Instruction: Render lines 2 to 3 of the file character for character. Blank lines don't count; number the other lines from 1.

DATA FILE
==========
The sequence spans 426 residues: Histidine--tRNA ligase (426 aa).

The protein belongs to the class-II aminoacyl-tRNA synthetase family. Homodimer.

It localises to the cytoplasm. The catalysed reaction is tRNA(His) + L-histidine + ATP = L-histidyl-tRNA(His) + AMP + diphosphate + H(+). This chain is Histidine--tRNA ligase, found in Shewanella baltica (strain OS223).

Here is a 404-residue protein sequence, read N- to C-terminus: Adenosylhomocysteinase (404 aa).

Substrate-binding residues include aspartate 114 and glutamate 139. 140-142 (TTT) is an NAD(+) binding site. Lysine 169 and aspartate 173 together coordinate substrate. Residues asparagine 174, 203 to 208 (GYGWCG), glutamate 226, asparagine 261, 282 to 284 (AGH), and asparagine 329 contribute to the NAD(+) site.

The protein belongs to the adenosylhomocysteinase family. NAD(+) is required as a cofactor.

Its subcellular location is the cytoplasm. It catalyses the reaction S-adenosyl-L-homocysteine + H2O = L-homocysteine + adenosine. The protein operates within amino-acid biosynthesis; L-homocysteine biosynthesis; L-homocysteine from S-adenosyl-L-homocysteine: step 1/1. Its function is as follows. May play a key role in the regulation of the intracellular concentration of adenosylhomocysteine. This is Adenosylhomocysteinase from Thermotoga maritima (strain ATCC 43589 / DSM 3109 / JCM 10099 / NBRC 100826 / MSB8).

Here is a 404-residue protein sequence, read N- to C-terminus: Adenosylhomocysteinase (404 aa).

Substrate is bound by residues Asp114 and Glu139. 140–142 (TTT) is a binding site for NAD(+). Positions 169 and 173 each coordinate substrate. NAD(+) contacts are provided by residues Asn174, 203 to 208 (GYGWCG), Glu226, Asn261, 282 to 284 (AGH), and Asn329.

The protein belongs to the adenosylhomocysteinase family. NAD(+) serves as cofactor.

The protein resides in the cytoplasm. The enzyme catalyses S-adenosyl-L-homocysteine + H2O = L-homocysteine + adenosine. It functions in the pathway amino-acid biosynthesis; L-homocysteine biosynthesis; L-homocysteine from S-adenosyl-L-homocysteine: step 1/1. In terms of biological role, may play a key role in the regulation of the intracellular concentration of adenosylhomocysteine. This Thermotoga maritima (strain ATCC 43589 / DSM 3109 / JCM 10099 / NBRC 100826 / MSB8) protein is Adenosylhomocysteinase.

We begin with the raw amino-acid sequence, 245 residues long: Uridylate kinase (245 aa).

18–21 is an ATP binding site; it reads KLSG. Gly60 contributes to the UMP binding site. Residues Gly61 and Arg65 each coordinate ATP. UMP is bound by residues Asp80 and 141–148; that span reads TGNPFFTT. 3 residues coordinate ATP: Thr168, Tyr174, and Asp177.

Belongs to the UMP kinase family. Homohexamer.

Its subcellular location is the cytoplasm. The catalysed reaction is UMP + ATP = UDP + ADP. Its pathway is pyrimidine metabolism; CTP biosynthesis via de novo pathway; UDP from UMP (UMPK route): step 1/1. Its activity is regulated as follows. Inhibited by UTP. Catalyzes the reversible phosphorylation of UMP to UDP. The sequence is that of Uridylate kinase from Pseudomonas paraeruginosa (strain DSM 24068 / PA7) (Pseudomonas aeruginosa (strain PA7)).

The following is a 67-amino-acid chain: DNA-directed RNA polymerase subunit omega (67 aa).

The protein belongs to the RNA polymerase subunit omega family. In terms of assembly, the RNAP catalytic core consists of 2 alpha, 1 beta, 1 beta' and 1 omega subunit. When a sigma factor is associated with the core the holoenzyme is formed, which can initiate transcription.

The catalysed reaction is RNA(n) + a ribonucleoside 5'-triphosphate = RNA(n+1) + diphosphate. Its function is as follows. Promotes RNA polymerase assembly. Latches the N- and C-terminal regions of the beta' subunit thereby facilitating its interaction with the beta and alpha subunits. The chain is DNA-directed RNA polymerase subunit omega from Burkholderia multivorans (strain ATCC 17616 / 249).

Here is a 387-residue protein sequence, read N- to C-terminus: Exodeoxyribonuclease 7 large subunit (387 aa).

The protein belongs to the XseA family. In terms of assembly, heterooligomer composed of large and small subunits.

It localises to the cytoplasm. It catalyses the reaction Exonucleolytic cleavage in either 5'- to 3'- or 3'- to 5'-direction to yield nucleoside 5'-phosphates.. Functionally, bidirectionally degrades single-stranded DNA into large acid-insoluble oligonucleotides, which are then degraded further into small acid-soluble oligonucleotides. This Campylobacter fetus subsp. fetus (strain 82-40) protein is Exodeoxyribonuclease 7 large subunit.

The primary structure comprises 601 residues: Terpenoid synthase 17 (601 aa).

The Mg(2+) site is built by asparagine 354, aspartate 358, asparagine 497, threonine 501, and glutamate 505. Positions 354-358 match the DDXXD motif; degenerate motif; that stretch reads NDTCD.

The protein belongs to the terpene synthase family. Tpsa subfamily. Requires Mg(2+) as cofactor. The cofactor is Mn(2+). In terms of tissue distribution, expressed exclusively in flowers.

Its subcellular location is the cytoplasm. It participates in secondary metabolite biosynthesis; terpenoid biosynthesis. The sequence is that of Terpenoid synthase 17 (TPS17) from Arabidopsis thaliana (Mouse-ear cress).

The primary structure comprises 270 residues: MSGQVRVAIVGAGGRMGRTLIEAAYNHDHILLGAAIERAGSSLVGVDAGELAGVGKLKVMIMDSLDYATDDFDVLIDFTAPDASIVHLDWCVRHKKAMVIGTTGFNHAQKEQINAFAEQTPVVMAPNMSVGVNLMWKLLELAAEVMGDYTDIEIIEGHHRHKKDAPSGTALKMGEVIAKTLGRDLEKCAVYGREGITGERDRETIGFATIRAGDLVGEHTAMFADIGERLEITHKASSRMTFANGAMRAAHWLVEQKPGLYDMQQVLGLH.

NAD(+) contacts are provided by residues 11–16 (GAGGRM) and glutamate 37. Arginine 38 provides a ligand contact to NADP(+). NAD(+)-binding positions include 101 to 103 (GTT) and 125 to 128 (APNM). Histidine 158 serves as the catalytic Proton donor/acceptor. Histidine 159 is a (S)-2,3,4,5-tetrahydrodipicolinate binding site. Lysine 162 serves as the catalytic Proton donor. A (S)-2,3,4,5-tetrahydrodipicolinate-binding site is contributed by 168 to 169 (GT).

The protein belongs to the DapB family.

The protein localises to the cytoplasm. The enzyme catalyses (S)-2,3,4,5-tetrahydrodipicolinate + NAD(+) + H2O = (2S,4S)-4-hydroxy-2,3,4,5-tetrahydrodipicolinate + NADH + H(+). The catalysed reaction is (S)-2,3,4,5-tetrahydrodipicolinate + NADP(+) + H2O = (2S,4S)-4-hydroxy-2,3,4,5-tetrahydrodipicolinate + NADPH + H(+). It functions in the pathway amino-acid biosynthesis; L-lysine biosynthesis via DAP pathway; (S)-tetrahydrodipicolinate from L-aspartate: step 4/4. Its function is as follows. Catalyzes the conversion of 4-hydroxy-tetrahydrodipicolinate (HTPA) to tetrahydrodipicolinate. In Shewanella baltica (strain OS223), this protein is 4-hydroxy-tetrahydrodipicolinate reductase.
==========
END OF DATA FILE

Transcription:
The protein belongs to the class-II aminoacyl-tRNA synthetase family. Homodimer.

It localises to the cytoplasm. The catalysed reaction is tRNA(His) + L-histidine + ATP = L-histidyl-tRNA(His) + AMP + diphosphate + H(+). This chain is Histidine--tRNA ligase, found in Shewanella baltica (strain OS223).